Its profit and shareholders' return have grown by almost six folds
Cooperative Bank of Oromia (CBO) recovers from a financial shock registering a net profit of 207.8 million Br last year. The profit growth in turn pushed the shareholders' return to 22 Br from four Birr.
Its performance is remarkable compared to the preceding year when its profits declined by eight folds from 312 million Br to 39 million Br. Last year, the Bank marked success by expanding its earnings per share (EPS) and profit after tax by six folds.
Increase in interest income, commissions and service charges, and gains on foreign exchange had a positive impact on the Bank's profits. Interest income has increased by 36pc, while service charges and gains on forex have bumped up by 68pc and 40pc, respectively.
"Last fiscal year was a pivotal one for CBO as we made tangible progress in gearing the Bank to a stronger and sustainable level," said Abera Hailu, board chairperson of the Bank, in his statement to the shareholders.
Massive expenses accompany this income expansion.
CBO's interest expense has surged by 47pc to 336.25 million Br, salaries and benefits have soared by 119pc to 415.33 million Br while general administration expenses shot up by 55pc to 439.92 million Br.
"The increase in salaries and benefits is unusual in the industry and the management should keep an eye on them," Abdulmenan Mohammed, a financial analyst commented.
Expense bulge was not a concern for Deribe Asfaw, president of the bank, who believes that it resulted from the Bank's growth and in accordance with their plan. The Bank has 256 branches, 2.4 million account holders and 2,451 agents employing 3,300 employees.
"Last year we recruited 800 employees and opened 82 branches," he told Fortune.
The Bank was able to squeeze its provision for doubtful loans, advances and other assets from 334.56 million Br to 93.66 million Br. Yet, it is still much higher than its peer Lion that registered 26.27 million doubtful loans.
"Despite the considerable decrease, the amount remains sizeable," remarks Abdulmenan.
Deribe shares Abdulmenan's view, attributing the gap to a structural problem with the Bank in keeping tabs on outstanding loans.
"To overcome this drawback we have formed a task force that strongly follows-up our borrowers, most of which are small-scale farmers," he told Fortune.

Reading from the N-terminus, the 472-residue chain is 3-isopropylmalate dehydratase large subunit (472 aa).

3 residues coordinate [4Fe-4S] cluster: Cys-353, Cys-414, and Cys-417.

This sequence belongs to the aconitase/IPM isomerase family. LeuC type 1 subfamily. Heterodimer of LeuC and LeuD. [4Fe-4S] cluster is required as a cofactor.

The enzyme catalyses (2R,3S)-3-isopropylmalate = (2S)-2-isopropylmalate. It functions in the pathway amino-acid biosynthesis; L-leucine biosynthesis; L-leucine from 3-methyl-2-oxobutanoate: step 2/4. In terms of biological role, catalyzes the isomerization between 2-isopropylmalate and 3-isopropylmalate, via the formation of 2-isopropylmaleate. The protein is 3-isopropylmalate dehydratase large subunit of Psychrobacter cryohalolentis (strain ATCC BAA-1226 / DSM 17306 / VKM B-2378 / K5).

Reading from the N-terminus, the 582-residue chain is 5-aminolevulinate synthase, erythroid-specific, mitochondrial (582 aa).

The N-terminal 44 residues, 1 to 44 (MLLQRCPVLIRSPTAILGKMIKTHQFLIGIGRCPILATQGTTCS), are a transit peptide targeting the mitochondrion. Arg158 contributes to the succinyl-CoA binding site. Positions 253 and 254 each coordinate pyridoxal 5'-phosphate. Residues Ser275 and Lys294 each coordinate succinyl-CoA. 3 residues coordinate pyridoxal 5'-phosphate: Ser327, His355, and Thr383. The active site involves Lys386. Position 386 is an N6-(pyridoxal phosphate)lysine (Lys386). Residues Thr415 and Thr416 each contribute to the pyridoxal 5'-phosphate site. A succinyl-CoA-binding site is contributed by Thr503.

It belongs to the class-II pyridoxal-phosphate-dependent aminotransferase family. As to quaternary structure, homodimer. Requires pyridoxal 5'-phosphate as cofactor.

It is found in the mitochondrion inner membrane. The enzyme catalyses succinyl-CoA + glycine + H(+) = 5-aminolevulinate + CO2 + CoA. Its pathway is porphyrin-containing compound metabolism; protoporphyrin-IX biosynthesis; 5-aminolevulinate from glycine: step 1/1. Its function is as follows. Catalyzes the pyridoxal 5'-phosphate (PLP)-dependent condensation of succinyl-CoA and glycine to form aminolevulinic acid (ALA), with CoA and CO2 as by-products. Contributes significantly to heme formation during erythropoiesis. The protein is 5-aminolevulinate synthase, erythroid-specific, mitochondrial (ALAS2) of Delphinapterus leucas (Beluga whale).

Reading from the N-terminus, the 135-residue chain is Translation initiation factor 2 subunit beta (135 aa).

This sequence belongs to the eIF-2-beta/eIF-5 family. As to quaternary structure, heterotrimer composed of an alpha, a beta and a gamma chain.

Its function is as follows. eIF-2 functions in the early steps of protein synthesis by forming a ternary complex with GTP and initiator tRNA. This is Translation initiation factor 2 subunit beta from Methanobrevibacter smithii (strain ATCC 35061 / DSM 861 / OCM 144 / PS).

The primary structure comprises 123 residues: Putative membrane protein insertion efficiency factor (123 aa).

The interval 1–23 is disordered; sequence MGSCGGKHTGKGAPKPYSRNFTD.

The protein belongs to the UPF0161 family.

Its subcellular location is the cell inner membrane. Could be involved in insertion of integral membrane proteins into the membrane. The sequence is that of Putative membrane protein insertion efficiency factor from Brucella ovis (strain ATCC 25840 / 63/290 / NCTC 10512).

CBO became operational in 2005 and expanded its assets to 17.7 billion Br last year. Although having registered a decent performance, it's profit, and dividend is lower than 2015/16 and 2014/15 fiscal years'.
"This reveals that the Bank hasn't fully revived from 2015/16's financial shock and the management needs to work hard to get back on track," said Abdulmenan.
This would not be a challenge for the Bank henceforth, according to Deribe, as the management is working on diversifying its profit sources.
"We are working on earning assets [income from rental property, and other interest or dividend earnings] for a steady income attuned to long-term goals," he added.
CBO has also registered the highest asset, loan and deposit growth rates in the industry. Private banks grossed an aggregate eight billion Br profit, while the state-owned giant Commercial Bank of Ethiopia (CBE) grossed 14 billion Br in profit.
Its total assets have increased by 66pc to 17.7 billion Br. Likewise, loans and advances have gone up by 66pc to 9.7 billion Br. It also managed to mobilise deposits of 14.2 billion Br, an increase of 68pc.
The loan to deposits ratio at CBO has declined to 67.9pc from 70pc. A slight dip, the figure is equal to the industry average. CBO has increased its investment in the National Bank of Ethiopia (NBE) bonds by 86pc to 3.3 billion Br. This investment represents 18.62pc of the Bank's total assets and 23.11pc of total deposits.
CBO has increased its paid-up capital by 10pc to one billion Br, double the limit set by the NBE. CBO's capital adequacy ratio (CAR), the proportion of its capital to its risk, has dropped to 13.74pc from 20.4pc. Even though CAR is higher than the regulatory requirement of eight percent, it is far lower than the industry average of 21.4pc.
"The Bank needs to beef-up its capital as a precaution," concludes Abdulmenan.